We did not receive the 2019 revenue spreadsheet until Feb. 26, 2020. Once we were provided with all of the 2019 accounting records, we reviewed them and found they were up-to-date. We verified that the adjusted bank balances agreed with the general ledger cash balances. We also examined a sample of source documents for receipts and disbursements and found they were all entered in the ledgers.
During our review of the 2019 accounting records, we noticed that cash receipts were not always deposited within 10 days after receipt or recorded in a timely manner. We reviewed the town clerk’s and town justices’ monthly reports for 2019, traced them to the supervisor’s bank deposits and accounting records and found the supervisor typically made deposits about 35 days after receipt, on average.
Also, the September cash receipts totaling $4,487 were not deposited until Dec. (three months later). When funds are not deposited in a timely manner, it increases the risk that the funds could be lost, stolen or misappropriated. The supervisor typically recorded revenues at the end of each month. However, November receipts totaling $3,936 were not recorded until Dec. 31, 2019. When transactions are not entered into the accounting records in a timely fashion, the supervisor cannot report accurate financial information to the board, and the board will not have reliable information on which to base management decisions We also traced total 2019 disbursements from bank statements to the supervisor’s records and did not find any discrepancies. The supervisor did not routinely provide the board with reports showing cash receipts and disbursements each month or cash balances for each fund. The supervisor was unable to prepare these reports because she did not maintain timely accounting records.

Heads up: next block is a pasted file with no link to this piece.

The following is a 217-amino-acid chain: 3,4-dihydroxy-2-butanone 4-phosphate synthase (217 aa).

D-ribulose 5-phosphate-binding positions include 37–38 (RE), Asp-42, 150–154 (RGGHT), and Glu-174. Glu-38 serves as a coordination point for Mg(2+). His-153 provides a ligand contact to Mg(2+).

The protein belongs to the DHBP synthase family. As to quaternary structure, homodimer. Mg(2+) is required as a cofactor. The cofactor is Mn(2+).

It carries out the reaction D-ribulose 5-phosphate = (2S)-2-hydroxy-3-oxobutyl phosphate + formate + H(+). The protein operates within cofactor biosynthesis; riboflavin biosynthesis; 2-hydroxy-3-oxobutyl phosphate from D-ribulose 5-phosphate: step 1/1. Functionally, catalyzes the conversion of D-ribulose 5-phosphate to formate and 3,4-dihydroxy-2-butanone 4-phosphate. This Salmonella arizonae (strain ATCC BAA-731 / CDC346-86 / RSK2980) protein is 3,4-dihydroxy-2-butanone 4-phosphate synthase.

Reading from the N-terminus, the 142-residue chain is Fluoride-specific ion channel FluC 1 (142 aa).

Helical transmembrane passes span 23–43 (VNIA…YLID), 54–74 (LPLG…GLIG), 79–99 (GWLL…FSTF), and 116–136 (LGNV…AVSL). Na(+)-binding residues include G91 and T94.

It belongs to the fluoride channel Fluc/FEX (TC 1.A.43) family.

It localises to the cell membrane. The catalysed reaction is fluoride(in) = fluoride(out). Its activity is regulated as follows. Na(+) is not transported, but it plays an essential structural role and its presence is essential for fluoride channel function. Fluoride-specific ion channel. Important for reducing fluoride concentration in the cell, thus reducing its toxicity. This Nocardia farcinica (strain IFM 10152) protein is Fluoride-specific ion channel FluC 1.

We compared the December 2019 budget-to-actual report for expenditures to the general ledger and found that most (98%), but not all expenditures, were included on the reports. For example, the budget status reports did not include $12,992 of payroll fees and $11,048 of snow removal personal services costs.
Timely, sufficient and accurate accounting records are essential for the preparation of appropriate financial reports that help the board monitor and manage financial operations and assess and make decisions regarding the town’s financial condition. The lack of timely and accurate financial information could lead to errors going undetected and uncorrected and could also hamper the board’s ability to make sound financial decisions.
The supervisor was 841 days late in filing the AUD for the 2016 fiscal year.
After our fieldwork ended, the supervisor filed the 2017 AUD on March 17, 2020 (747 days late) and the 2018 AUD on April 10, 2020 (406 days late).
An annual audit of the supervisor’s records and reports helps the board fulfill its fiscal oversight responsibilities by providing it with an opportunity to assess the reliability of the town’s records and supporting documents. It also serves to identify conditions that need improvement and can provide useful information to help the board monitor the town’s financial operations.
Although the board annually audited the town’s Justice Court, it was unaware that it should also audit the supervisor’s books and records.
The supervisor told us she did not present her 2018 records to the board for an annual audit,…